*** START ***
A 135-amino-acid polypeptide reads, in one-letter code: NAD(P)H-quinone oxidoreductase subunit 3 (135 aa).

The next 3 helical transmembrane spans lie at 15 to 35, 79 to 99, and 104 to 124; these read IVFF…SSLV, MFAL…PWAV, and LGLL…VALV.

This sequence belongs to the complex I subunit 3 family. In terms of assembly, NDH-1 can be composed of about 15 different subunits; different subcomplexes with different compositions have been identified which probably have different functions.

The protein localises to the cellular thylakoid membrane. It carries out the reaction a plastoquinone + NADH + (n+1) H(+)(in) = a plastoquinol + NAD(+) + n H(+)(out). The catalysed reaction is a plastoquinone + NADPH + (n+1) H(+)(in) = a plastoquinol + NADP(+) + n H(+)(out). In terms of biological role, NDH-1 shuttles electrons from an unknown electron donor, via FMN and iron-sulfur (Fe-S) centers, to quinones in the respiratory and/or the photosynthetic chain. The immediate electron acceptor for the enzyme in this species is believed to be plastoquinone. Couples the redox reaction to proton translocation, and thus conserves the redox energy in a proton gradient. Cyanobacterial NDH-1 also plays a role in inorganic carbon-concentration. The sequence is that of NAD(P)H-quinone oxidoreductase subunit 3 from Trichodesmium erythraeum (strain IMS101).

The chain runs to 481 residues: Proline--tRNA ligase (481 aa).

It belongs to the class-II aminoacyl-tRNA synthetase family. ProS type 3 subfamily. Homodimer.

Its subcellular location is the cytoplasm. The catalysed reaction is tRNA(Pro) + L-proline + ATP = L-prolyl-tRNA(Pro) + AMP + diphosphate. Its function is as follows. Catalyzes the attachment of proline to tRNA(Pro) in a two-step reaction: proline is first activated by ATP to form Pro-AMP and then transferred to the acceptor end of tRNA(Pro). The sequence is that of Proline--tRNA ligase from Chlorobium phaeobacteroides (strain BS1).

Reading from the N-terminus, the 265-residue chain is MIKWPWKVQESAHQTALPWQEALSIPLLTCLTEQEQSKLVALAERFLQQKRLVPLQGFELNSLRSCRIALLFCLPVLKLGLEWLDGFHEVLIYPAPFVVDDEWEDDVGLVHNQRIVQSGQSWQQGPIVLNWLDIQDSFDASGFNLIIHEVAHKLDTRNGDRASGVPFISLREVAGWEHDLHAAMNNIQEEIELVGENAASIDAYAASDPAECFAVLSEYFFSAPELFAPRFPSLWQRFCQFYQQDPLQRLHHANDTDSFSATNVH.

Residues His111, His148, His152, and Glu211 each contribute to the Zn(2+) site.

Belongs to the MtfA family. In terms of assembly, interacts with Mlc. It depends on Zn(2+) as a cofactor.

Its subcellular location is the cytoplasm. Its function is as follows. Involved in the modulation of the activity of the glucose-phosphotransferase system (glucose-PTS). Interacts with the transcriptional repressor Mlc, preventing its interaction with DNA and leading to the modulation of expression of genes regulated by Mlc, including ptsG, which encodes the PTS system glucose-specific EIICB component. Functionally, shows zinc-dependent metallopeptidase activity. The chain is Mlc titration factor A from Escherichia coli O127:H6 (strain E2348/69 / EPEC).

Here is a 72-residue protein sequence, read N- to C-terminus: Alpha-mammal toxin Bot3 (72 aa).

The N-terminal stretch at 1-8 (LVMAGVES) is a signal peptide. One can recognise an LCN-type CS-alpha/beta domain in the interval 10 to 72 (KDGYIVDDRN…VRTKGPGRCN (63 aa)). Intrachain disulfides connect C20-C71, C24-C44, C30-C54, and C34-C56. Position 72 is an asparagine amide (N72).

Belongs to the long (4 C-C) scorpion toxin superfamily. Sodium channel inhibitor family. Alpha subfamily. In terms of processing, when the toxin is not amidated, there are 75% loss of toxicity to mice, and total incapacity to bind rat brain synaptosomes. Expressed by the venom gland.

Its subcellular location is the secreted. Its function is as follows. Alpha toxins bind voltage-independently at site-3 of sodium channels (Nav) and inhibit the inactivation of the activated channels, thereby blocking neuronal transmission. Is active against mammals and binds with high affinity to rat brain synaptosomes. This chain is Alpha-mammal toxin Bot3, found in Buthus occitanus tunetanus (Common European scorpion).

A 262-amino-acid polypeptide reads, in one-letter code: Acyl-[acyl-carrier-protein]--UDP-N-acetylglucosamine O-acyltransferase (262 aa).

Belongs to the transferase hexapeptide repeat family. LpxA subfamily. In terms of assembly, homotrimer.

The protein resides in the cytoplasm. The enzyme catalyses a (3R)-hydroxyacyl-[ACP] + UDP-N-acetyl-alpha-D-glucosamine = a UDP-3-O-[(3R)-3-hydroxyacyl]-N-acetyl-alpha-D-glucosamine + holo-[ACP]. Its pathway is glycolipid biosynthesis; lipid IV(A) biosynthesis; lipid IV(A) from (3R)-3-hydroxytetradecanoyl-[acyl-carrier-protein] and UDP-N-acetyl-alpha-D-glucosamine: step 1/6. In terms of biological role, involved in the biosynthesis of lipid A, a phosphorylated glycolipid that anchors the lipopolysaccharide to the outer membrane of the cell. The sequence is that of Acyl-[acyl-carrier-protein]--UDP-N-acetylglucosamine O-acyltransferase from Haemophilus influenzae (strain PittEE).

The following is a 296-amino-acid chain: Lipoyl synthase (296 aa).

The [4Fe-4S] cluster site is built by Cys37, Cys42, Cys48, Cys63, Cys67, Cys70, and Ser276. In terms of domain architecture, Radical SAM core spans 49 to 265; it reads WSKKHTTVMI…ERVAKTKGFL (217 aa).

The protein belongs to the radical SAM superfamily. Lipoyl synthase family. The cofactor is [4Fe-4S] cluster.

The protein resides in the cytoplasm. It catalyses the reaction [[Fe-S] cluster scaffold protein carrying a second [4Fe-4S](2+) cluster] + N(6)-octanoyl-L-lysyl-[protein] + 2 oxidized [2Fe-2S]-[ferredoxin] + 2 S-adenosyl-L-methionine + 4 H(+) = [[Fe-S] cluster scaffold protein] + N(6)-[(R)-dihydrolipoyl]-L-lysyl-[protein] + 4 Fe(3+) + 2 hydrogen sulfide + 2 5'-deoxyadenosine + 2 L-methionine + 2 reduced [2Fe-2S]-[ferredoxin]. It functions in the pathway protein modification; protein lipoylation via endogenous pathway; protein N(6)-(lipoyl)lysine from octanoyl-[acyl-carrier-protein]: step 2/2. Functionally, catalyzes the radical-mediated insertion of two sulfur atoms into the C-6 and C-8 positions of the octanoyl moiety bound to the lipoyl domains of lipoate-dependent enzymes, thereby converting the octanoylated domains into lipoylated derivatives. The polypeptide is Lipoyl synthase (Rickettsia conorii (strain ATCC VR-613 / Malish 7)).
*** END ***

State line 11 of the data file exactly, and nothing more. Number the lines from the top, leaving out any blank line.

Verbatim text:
Its subcellular location is the cytoplasm. Its function is as follows. Involved in the modulation of the activity of the glucose-phosphotransferase system (glucose-PTS). Interacts with the transcriptional repressor Mlc, preventing its interaction with DNA and leading to the modulation of expression of genes regulated by Mlc, including ptsG, which encodes the PTS system glucose-specific EIICB component. Functionally, shows zinc-dependent metallopeptidase activity. The chain is Mlc titration factor A from Escherichia coli O127:H6 (strain E2348/69 / EPEC).